Monday, April 15, 2013
Airborne over the Yukon
Retracing Uncle John's motorcycle trek from Fairbanks to Seattle should be easy. GPS, fleece, nylon, thinsulate, smartphone, hemi Dodge Ram Big Horn; I've got a lot of stuff he didn't.
But every time I add something to the pile of stuff I want to take with me to Alaska, I have to add even more stuff. Which in turn, requires more stuff.
So if I want to put a camper on the back of my truck, I have to add air springs. These little air-baggies "pump up sagging trucks to carry up to two thousand extra pounds!" The instructions promised two hours to install but didn't allow for putting the brackets in upside down the first time, trips to the hardware store for stuff to install the stuff. $237 for the Air Lift springs plus another $67 for drill bits and stuff.
If you add air springs you'll want to bolt a big anti-sway bar on the back axle so the truck won't "handle like the Queen Mary" and try to roll over on the hump back side roads of the Yukon. $232.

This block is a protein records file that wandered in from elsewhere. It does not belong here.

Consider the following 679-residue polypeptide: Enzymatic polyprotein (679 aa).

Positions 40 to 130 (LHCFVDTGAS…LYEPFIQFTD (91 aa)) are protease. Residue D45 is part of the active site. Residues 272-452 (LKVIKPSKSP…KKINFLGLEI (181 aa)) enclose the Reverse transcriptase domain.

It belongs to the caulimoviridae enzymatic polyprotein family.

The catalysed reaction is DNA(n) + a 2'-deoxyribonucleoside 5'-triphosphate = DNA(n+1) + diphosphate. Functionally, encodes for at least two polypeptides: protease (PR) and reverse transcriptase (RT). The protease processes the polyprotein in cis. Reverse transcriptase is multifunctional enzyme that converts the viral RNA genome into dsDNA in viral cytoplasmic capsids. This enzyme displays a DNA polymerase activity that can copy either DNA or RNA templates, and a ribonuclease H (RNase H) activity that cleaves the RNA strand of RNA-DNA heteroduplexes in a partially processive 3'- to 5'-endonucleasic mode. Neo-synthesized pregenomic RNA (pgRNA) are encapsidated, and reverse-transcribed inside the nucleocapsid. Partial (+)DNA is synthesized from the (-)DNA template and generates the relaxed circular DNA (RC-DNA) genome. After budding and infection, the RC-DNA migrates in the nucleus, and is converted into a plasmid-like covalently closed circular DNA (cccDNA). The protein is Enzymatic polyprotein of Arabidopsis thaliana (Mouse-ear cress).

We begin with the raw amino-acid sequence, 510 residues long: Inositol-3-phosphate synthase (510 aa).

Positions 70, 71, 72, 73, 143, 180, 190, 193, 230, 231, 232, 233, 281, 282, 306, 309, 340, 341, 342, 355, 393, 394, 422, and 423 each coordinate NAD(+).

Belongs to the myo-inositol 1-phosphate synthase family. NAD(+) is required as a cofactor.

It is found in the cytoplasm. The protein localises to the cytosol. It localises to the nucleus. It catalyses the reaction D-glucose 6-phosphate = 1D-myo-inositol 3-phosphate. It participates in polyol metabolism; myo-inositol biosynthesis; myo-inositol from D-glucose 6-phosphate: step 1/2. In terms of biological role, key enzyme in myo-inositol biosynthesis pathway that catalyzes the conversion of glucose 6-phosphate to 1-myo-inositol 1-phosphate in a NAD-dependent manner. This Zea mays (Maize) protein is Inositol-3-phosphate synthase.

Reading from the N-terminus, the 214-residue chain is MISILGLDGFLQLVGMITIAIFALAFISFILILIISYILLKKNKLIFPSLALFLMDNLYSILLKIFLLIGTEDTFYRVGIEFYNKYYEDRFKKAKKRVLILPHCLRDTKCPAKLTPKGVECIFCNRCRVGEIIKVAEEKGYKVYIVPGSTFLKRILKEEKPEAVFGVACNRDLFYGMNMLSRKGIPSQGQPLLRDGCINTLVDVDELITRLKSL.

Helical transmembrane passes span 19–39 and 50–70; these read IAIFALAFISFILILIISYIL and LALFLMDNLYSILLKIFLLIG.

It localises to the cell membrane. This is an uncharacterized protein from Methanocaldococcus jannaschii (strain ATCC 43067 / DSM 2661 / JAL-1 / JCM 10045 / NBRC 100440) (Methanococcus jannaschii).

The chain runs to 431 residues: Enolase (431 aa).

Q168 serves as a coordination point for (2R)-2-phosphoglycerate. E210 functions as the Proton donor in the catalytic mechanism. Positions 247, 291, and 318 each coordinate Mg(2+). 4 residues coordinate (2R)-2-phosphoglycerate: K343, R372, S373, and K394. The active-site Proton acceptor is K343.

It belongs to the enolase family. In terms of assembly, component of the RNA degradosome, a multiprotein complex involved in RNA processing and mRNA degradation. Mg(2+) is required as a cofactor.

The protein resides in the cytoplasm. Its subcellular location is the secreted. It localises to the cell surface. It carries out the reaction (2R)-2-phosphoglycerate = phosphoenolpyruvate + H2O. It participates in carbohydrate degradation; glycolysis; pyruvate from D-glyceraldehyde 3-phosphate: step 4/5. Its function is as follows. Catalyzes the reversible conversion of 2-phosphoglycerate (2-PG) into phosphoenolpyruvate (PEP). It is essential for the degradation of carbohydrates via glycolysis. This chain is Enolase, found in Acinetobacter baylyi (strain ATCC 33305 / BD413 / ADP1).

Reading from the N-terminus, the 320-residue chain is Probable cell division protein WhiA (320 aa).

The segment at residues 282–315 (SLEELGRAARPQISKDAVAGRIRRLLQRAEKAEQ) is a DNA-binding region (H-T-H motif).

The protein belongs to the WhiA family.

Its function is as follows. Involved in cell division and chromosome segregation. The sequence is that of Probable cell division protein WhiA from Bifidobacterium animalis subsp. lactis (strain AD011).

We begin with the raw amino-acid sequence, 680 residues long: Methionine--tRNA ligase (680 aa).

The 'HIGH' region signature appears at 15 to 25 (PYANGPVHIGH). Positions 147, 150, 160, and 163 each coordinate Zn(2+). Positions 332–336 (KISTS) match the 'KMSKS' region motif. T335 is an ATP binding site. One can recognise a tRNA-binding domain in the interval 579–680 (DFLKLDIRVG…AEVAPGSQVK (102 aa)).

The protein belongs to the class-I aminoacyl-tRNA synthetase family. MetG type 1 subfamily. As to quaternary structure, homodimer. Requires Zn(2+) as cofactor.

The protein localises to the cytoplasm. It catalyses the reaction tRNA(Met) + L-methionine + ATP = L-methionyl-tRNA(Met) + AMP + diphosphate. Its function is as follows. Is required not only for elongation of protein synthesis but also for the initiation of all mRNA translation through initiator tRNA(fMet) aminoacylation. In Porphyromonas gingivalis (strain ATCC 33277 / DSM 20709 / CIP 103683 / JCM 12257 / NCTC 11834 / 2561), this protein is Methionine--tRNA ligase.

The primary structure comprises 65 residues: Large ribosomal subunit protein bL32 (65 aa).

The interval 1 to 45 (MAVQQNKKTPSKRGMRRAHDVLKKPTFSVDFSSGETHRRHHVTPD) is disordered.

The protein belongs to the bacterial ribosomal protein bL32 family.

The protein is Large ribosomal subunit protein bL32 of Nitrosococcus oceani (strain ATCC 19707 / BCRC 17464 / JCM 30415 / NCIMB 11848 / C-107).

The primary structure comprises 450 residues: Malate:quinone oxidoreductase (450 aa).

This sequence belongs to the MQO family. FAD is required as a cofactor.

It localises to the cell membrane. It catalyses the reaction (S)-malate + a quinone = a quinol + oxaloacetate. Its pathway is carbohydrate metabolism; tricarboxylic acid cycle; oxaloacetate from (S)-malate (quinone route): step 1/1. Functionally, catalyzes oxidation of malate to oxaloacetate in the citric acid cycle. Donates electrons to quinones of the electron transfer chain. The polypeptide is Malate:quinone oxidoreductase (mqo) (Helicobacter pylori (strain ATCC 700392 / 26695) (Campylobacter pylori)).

If you do the anti sway bar you will want tie downs for your camper, like Tork-lift's heavy steel flanges you bolt to the frame of the truck to keep the camper from sliding off the back or flipping over the side. $239. Plus anchors you bolt into the rear truck bumper for the same reason. $59. The truck could use a new heavy duty (and very heavy) battery; $139. New hoses, belts brake pads, ball joints etc. etc. $1,305.
This stuff adds up and it's only truck stuff. My stuff (a fork? two forks? Power toothbrush or manual? 2,000 watt generator?) will be extra.
While I weigh the cost and weight of a memory foam gel mattress, a sweet deal on a Club Le Med down alternative comforter filled with "down like polyester fibers" on Groupon, and whether or not I should add a pry bar to my tool bag, I can hear my Uncle cackling.